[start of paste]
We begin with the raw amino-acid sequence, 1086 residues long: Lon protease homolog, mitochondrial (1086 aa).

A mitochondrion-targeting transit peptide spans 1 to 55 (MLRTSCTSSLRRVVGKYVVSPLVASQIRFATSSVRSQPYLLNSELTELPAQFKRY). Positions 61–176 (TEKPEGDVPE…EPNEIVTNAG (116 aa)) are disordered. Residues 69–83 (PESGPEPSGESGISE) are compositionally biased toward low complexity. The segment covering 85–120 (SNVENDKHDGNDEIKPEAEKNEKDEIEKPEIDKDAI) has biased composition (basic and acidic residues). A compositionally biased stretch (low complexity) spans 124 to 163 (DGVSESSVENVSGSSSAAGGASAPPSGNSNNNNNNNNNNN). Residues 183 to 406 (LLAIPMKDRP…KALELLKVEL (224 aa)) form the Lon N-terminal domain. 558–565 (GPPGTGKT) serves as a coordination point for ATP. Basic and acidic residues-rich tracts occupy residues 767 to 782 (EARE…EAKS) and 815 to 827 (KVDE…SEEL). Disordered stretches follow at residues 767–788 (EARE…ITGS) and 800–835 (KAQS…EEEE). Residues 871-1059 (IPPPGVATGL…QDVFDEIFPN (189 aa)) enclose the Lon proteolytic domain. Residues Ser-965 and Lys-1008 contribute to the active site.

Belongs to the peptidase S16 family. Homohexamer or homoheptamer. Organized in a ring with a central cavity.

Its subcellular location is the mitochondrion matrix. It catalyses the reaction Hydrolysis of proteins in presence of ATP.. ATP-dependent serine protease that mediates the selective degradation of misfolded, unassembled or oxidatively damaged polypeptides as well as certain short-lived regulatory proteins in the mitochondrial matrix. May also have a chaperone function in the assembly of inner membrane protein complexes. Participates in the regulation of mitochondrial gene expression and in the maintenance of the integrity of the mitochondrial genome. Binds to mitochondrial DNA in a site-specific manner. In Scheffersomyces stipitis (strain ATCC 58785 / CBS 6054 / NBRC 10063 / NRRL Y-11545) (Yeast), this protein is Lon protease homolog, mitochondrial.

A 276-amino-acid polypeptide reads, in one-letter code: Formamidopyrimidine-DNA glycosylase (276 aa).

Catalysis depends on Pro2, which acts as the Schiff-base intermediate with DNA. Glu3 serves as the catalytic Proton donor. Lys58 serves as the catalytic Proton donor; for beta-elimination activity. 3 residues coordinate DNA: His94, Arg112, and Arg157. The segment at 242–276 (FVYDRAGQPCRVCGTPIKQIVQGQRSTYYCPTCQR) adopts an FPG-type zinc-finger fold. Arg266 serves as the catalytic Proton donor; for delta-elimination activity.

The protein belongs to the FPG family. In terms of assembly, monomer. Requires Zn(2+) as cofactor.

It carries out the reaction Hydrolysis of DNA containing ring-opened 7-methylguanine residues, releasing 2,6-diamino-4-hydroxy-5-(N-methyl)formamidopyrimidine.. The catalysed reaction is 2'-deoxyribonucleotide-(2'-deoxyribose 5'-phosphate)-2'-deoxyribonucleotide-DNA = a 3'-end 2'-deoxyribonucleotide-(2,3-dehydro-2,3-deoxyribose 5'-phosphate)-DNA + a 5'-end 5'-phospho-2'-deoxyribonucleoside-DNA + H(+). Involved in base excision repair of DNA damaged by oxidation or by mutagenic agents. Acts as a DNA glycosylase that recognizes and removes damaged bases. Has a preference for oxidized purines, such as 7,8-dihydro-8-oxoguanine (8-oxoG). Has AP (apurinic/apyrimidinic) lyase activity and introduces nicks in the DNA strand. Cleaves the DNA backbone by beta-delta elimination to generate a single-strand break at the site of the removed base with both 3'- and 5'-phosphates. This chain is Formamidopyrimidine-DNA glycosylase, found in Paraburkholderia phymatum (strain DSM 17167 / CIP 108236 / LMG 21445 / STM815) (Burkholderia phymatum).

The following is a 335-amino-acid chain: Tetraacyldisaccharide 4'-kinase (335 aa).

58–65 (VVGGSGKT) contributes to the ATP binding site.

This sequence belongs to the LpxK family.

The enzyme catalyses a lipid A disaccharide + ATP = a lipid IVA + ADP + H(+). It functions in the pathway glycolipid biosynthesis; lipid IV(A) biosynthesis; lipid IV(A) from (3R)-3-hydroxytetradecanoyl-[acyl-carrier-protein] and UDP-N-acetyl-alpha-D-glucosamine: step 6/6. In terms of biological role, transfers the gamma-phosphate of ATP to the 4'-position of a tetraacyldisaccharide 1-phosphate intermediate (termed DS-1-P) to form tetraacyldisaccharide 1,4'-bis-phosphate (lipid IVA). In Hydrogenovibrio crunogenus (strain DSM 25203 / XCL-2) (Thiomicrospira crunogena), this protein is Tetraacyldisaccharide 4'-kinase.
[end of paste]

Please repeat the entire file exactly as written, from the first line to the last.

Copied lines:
We begin with the raw amino-acid sequence, 1086 residues long: Lon protease homolog, mitochondrial (1086 aa).

A mitochondrion-targeting transit peptide spans 1 to 55 (MLRTSCTSSLRRVVGKYVVSPLVASQIRFATSSVRSQPYLLNSELTELPAQFKRY). Positions 61–176 (TEKPEGDVPE…EPNEIVTNAG (116 aa)) are disordered. Residues 69–83 (PESGPEPSGESGISE) are compositionally biased toward low complexity. The segment covering 85–120 (SNVENDKHDGNDEIKPEAEKNEKDEIEKPEIDKDAI) has biased composition (basic and acidic residues). A compositionally biased stretch (low complexity) spans 124 to 163 (DGVSESSVENVSGSSSAAGGASAPPSGNSNNNNNNNNNNN). Residues 183 to 406 (LLAIPMKDRP…KALELLKVEL (224 aa)) form the Lon N-terminal domain. 558–565 (GPPGTGKT) serves as a coordination point for ATP. Basic and acidic residues-rich tracts occupy residues 767 to 782 (EARE…EAKS) and 815 to 827 (KVDE…SEEL). Disordered stretches follow at residues 767–788 (EARE…ITGS) and 800–835 (KAQS…EEEE). Residues 871-1059 (IPPPGVATGL…QDVFDEIFPN (189 aa)) enclose the Lon proteolytic domain. Residues Ser-965 and Lys-1008 contribute to the active site.

Belongs to the peptidase S16 family. Homohexamer or homoheptamer. Organized in a ring with a central cavity.

Its subcellular location is the mitochondrion matrix. It catalyses the reaction Hydrolysis of proteins in presence of ATP.. ATP-dependent serine protease that mediates the selective degradation of misfolded, unassembled or oxidatively damaged polypeptides as well as certain short-lived regulatory proteins in the mitochondrial matrix. May also have a chaperone function in the assembly of inner membrane protein complexes. Participates in the regulation of mitochondrial gene expression and in the maintenance of the integrity of the mitochondrial genome. Binds to mitochondrial DNA in a site-specific manner. In Scheffersomyces stipitis (strain ATCC 58785 / CBS 6054 / NBRC 10063 / NRRL Y-11545) (Yeast), this protein is Lon protease homolog, mitochondrial.

A 276-amino-acid polypeptide reads, in one-letter code: Formamidopyrimidine-DNA glycosylase (276 aa).

Catalysis depends on Pro2, which acts as the Schiff-base intermediate with DNA. Glu3 serves as the catalytic Proton donor. Lys58 serves as the catalytic Proton donor; for beta-elimination activity. 3 residues coordinate DNA: His94, Arg112, and Arg157. The segment at 242–276 (FVYDRAGQPCRVCGTPIKQIVQGQRSTYYCPTCQR) adopts an FPG-type zinc-finger fold. Arg266 serves as the catalytic Proton donor; for delta-elimination activity.

The protein belongs to the FPG family. In terms of assembly, monomer. Requires Zn(2+) as cofactor.

It carries out the reaction Hydrolysis of DNA containing ring-opened 7-methylguanine residues, releasing 2,6-diamino-4-hydroxy-5-(N-methyl)formamidopyrimidine.. The catalysed reaction is 2'-deoxyribonucleotide-(2'-deoxyribose 5'-phosphate)-2'-deoxyribonucleotide-DNA = a 3'-end 2'-deoxyribonucleotide-(2,3-dehydro-2,3-deoxyribose 5'-phosphate)-DNA + a 5'-end 5'-phospho-2'-deoxyribonucleoside-DNA + H(+). Involved in base excision repair of DNA damaged by oxidation or by mutagenic agents. Acts as a DNA glycosylase that recognizes and removes damaged bases. Has a preference for oxidized purines, such as 7,8-dihydro-8-oxoguanine (8-oxoG). Has AP (apurinic/apyrimidinic) lyase activity and introduces nicks in the DNA strand. Cleaves the DNA backbone by beta-delta elimination to generate a single-strand break at the site of the removed base with both 3'- and 5'-phosphates. This chain is Formamidopyrimidine-DNA glycosylase, found in Paraburkholderia phymatum (strain DSM 17167 / CIP 108236 / LMG 21445 / STM815) (Burkholderia phymatum).

The following is a 335-amino-acid chain: Tetraacyldisaccharide 4'-kinase (335 aa).

58–65 (VVGGSGKT) contributes to the ATP binding site.

This sequence belongs to the LpxK family.

The enzyme catalyses a lipid A disaccharide + ATP = a lipid IVA + ADP + H(+). It functions in the pathway glycolipid biosynthesis; lipid IV(A) biosynthesis; lipid IV(A) from (3R)-3-hydroxytetradecanoyl-[acyl-carrier-protein] and UDP-N-acetyl-alpha-D-glucosamine: step 6/6. In terms of biological role, transfers the gamma-phosphate of ATP to the 4'-position of a tetraacyldisaccharide 1-phosphate intermediate (termed DS-1-P) to form tetraacyldisaccharide 1,4'-bis-phosphate (lipid IVA). In Hydrogenovibrio crunogenus (strain DSM 25203 / XCL-2) (Thiomicrospira crunogena), this protein is Tetraacyldisaccharide 4'-kinase.